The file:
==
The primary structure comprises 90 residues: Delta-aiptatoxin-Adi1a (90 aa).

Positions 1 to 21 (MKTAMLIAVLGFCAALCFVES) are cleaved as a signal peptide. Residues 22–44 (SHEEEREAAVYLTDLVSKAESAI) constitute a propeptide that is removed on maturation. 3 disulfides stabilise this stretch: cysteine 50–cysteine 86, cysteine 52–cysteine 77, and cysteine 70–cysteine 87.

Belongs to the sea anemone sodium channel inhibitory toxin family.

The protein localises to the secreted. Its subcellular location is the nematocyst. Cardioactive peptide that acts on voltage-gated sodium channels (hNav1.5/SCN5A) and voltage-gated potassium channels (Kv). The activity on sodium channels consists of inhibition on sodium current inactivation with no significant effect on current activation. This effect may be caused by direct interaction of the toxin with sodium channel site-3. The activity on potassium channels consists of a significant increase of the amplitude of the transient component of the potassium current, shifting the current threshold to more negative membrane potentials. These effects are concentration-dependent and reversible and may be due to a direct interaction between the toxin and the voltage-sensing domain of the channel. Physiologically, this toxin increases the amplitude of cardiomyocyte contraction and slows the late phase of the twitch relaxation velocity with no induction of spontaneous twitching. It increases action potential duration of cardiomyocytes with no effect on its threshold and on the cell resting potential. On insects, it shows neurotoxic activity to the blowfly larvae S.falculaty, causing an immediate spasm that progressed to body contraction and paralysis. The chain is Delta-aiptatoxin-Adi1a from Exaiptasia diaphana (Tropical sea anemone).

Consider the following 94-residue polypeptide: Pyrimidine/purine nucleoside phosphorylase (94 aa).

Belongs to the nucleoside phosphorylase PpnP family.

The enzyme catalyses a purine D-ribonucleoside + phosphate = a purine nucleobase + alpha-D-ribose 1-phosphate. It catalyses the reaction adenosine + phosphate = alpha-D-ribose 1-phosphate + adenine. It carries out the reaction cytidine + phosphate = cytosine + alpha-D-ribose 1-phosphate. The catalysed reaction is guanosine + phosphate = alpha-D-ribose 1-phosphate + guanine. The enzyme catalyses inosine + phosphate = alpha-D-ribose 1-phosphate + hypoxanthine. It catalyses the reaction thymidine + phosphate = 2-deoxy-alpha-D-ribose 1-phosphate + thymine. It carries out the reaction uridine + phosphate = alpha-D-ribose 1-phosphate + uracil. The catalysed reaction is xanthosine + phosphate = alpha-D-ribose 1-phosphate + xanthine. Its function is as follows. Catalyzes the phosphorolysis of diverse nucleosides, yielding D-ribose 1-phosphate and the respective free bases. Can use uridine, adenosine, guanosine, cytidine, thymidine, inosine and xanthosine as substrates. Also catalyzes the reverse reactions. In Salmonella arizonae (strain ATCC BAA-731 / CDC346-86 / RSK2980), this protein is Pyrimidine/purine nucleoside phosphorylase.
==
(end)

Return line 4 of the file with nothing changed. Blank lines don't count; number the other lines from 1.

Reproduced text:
The protein localises to the secreted. Its subcellular location is the nematocyst. Cardioactive peptide that acts on voltage-gated sodium channels (hNav1.5/SCN5A) and voltage-gated potassium channels (Kv). The activity on sodium channels consists of inhibition on sodium current inactivation with no significant effect on current activation. This effect may be caused by direct interaction of the toxin with sodium channel site-3. The activity on potassium channels consists of a significant increase of the amplitude of the transient component of the potassium current, shifting the current threshold to more negative membrane potentials. These effects are concentration-dependent and reversible and may be due to a direct interaction between the toxin and the voltage-sensing domain of the channel. Physiologically, this toxin increases the amplitude of cardiomyocyte contraction and slows the late phase of the twitch relaxation velocity with no induction of spontaneous twitching. It increases action potential duration of cardiomyocytes with no effect on its threshold and on the cell resting potential. On insects, it shows neurotoxic activity to the blowfly larvae S.falculaty, causing an immediate spasm that progressed to body contraction and paralysis. The chain is Delta-aiptatoxin-Adi1a from Exaiptasia diaphana (Tropical sea anemone).